I came across following problem from Sheldon Ross' book:

A closet contains 10 pairs of shoes. If 8 shoes are randomly selected, what is the probability that there will be

  1. no complete pair;
  2. exactly one complete pair

I solved them as follows:

Problem 1

  • 1st shoe can be anyone out of 20: $\frac{20}{20}$
  • 2nd shoe can be anyone out of remaining 19 except the one forming pair with previously selected shoe: $\frac{18}{19}$
  • 3rd shoe can be anyone out of remaining 18 except those forming pair with previously selected shoes: $\frac{16}{18}$

and so on till we choose 8 shoes. We need to take multiplication of all, leading to $\frac{20\times18\times16\times14\times12\times10\times8\times6}{20\times19\times18\times17\times16\times15\times14\times13}=0.091$

Problem 2

Following same logic of problem 1,

  • 1st shoe can be any one out of 20: $\frac{20}{20}$
  • 2nd show should be the one forming pair with 1st one
  • 3rd shoe can be any one out of remaining 18: $\frac{18}{18}$
  • 4th show can be any one out of remaining 17 except the one forming pair with previously selected one: $\frac{16}{17}$

and so on till we choose 8 shoes. We need to take multiplication of all, leading to $\frac{20\times1\times18\times16\times14\times12\times10\times8}{20\times19\times18\times17\times16\times15\times14\times13}=0.015$

It turns out that the solution to first problem is correct, but the solution to second problem is incorrect. Its given as follows: $\frac{\binom{10}{1}\binom{9}{6}\color{red}{\frac{8!}{2!}}2^6}{20\times19\times18\times17\times16\times15\times14\times13}$

I understand we can select one pair out of 10 in $\binom{10}{1}$ ways. We select both shoes from this pair. Then we can select six pairs out of remaining nine in $\binom{9}{6}$ ways. We can select any one out of two shoes of each of six pairs in $2^6$ ways. But I dont understand from where $\frac{8!}{2!}$ came.


The solution given at the back of the book is $0.4268$. But books solution manual solves it as $\frac{\binom{10}{1}\binom{9}{6}\color{red}{\frac{8!}{2!}}2^6}{20\times19\times18\times17\times16\times15\times14\times13}$ which I just checked to be equal to $0.2133$. This pdf gives the solution as $\frac{\binom{10}{1}\binom{9}{6}\times 2^6}{\binom{20}{8}}$ which matches with $0.4268$. So now I am guessing what is correct answer and how can I get the answer for problem 2 by following same approach as I followed for problem 1.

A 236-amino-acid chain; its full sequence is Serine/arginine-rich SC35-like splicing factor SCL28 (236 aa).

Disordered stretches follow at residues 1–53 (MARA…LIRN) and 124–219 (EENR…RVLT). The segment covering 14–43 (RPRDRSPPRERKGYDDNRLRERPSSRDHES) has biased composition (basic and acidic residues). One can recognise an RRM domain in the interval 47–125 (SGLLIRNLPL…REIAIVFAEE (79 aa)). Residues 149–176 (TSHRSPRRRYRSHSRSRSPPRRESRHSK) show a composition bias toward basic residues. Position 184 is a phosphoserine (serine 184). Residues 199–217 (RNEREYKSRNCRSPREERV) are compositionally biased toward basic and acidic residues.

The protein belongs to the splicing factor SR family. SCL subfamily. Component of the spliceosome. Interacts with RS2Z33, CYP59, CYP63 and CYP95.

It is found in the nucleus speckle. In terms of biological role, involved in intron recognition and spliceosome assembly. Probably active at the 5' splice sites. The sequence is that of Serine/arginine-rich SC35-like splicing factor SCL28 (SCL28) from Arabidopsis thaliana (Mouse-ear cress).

Your text is in error.     There should be no $8!/2!$ factor.

In general the probability for selecting $x$ pairs $(x\in \{0,1,2,3,4\})$ is$$\dfrac{\dbinom{10}{x}\dbinom{10-x}{8-2x}2^{8-2x}}{\dbinom{20}8}\quad\text{or}\quad\dfrac{\dbinom{10}{8-x}\dbinom{8-x}{x}2^{8-2x}}{\dbinom{20}8} $$

The series sums to 1 as required.

Thus the probability for selecting no pairs is $\binom{10}{8}2^8/\binom{20}{8}$, which is equal to your answer.

And the correct probability for selecting exactly one pair is $\binom {10}{1}\binom{10-1}{8-2}2^{8-2}/\binom{20}{8}$.   Alternatively that is $\binom{10}{8-1}\binom{8-1}12^{8-2}/\binom{20}8$.

By your method you can select six from the 10 pairs, one shoe from each of those, and both shoes of one from the remaining pair.

$$\dfrac{20\cdot18\cdot 16\cdot14\cdot12\cdot 10\cdot 4/6!}{20\cdot 19\cdot 18\cdot 17\cdot 16\cdot 15\cdot 14\cdot 13}$$

  • $\begingroup$ yess that is correct answer, can you please have a look at edit I added at the end of my question? I want to know whether it is possible to solve 2nd problem with the same approach as I followed for 1st problem, that is multiplication of probabilities of successively selecting shoes instead of using binomials. $\endgroup$ – anir Jun 16 '18 at 14:08
  • $\begingroup$ ohkay it seems that it should be $8!$ instead of $\frac{8!}{2!}$, right? $\endgroup$ – anir Jun 16 '18 at 14:10
  • $\begingroup$ Thanks for the new approach you stated at the starting. I have two doubts: (1) Is that $\frac{8!}{2!}$ absolutely senseless? I mean replacing it with $8!$ gives same final result. But, I don't feel its logically correct. The solution looks like this: $\frac{\binom{10}{1}\binom{9}{6}2^68!}{}$. Here the numerator follows pattern of solution $\frac{\binom{10}{1}\binom{9}{6}\times 2^6}{\binom{20}{8}}$ stated in the edit added to the question, while denominator is following [continued...] $\endgroup$ – anir Jun 16 '18 at 16:13
  • $\begingroup$ [...continued] the pattern of solution $\frac{20\times18\times16\times14\times12\times10\times8\times6}{20\times19\times18\times17\times16\times15\times14\times13}$, I gave for problem 1. (2) How $\frac{4/6!}{14.13}$ = "both shoes of one from remaining pairs" $\endgroup$ – anir Jun 16 '18 at 16:13

This is a problem similar to deck cards and hands problems.

The twenty shoes may be seen as a deck of two color (Left and Right) and 10-suits.

A "hand" contains 8 cards. It may contain 0 pairs, 1 pair... to 4 pairs, and we are asked to evaluate the chances to get some of these types.

the total number of hands is $ \binom {20}{8}$

i) for no pairs, we have $\binom {10}{8} $ for the choice of the 8 distinct values and $2^8$ for the eight color choices (left or right). The probability of such a "hand" is then 0.0914

ii) for one pair, we have to choose it among ten possibles. Then we have to chose another 6 singles having distinct values from 9 values that remained. Then we have 2^6 choices for the color, for a total $\binom {10} {1} \binom {9}{6} 2^6$. The probability to get a hand like this is 0.4267


Your Answer

By clicking “Post Your Answer”, you agree to our terms of service, privacy policy and cookie policy

Not the answer you're looking for? Browse other questions tagged or ask your own question.